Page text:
Computer Glasses and Computer Vision Syndrome

If you spend a lot of time each day in front of a computer, tablet, or mobile phone, you are likely to experience symptoms of computer vision syndrome (CVS) or digital eye strain. Many people experience this eyestrain and irritation. Computer glasses are prescription glasses specially designed to allow you to work comfortably at a computer or when using other digital devices.

Young woman using laptop
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Computer Vision Syndrome and Digital Eye Strain

CVS is a collection of symptoms caused by prolonged computer or digital device use. Symptoms often include eyestrain, dry eyes, headaches, and blurred vision. Many people try to compensate for these vision problems by leaning forward or by looking down to see through the bottom portion of their glasses, often resulting in back and shoulder pain.

Symptoms appear because the eyes and brain may struggle with distance issues, glare, poor lighting or screen brightness. Focusing on a screen at a particular distance for long periods at a time may lead to fatigue and tired, dry, burning eyes.


People who suffer from CVS may experience the following symptoms:

  • Dry eyes
  • Headaches
  • Eye irritation
  • Blurred vision
  • Light sensitivity
  • Temporary inability to focus on a distant object (pseudomyopia or accommodative spasm)
  • Double vision
  • Squinting
  • Neck and shoulder pain

You may find that you experience digital eye strain when using your cell phone or tablet but don't have the same problem with a computer screen. Since we typically hold phones and tablets closer to our eyes, we may notice this more with those devices versus a computer screen, which is usually further away.

Symptoms of CVS can also be caused by presbyopia, a vision disorder that develops as we age. Presbyopia is the loss of the eye's ability to change focus to see near objects. This usually becomes noticeable around the age of 40.

Ways to Cope

If you are having trouble with your eyes while using a computer, the following tips are worth a try:

  • Consider a pair of computer glasses
  • Blink, breathe and break. Blink more often, take frequent deep breaths, and take a short break every hour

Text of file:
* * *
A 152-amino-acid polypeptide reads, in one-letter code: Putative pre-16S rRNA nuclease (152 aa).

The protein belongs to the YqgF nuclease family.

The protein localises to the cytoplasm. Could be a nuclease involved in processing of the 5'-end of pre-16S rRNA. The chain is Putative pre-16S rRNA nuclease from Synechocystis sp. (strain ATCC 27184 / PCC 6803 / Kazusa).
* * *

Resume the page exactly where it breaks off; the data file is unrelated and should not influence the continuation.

• Use artificial tears for dry or irritated eyes
  • Reduce screen glare by adjusting light levels
  • Increase font size on your computer screen

The 20/20/20 rule also can be helpful when using screen-based devices for extended periods. For every 20 minutes of use, take 20 seconds to look at something 20 feet away (such as something out a window or across the office/house).

Additionally, better ergonomics, such as employing a proper screen height (where you're looking straight ahead, not tilted up or down), and a better chair with lumbar support can help with digital eye strain.

How Computer Glasses Help

If you think you might be feeling some of the symptoms of CVS, you may benefit from a pair of computer glasses. With computer glasses, the whole lens focuses at the same distance and does not require you to tilt your head back to see the computer screen.

Computer work involves focusing the eyes at a close distance. Standard reading glasses are usually not enough to alleviate symptoms of CVS, as computer monitors are usually placed a little further away than the comfortable reading distance. Computer glasses allow a person to easily focus on the distance of the computer screen.

Contact lens wearers may even need to wear glasses over their contacts while using the computer.

CVS is not a problem that only exists in those over 40 years of age—as computer vision issues occur in young people, too, and CVS is fast becoming a common complaint among all ages in eye healthcare providers' offices.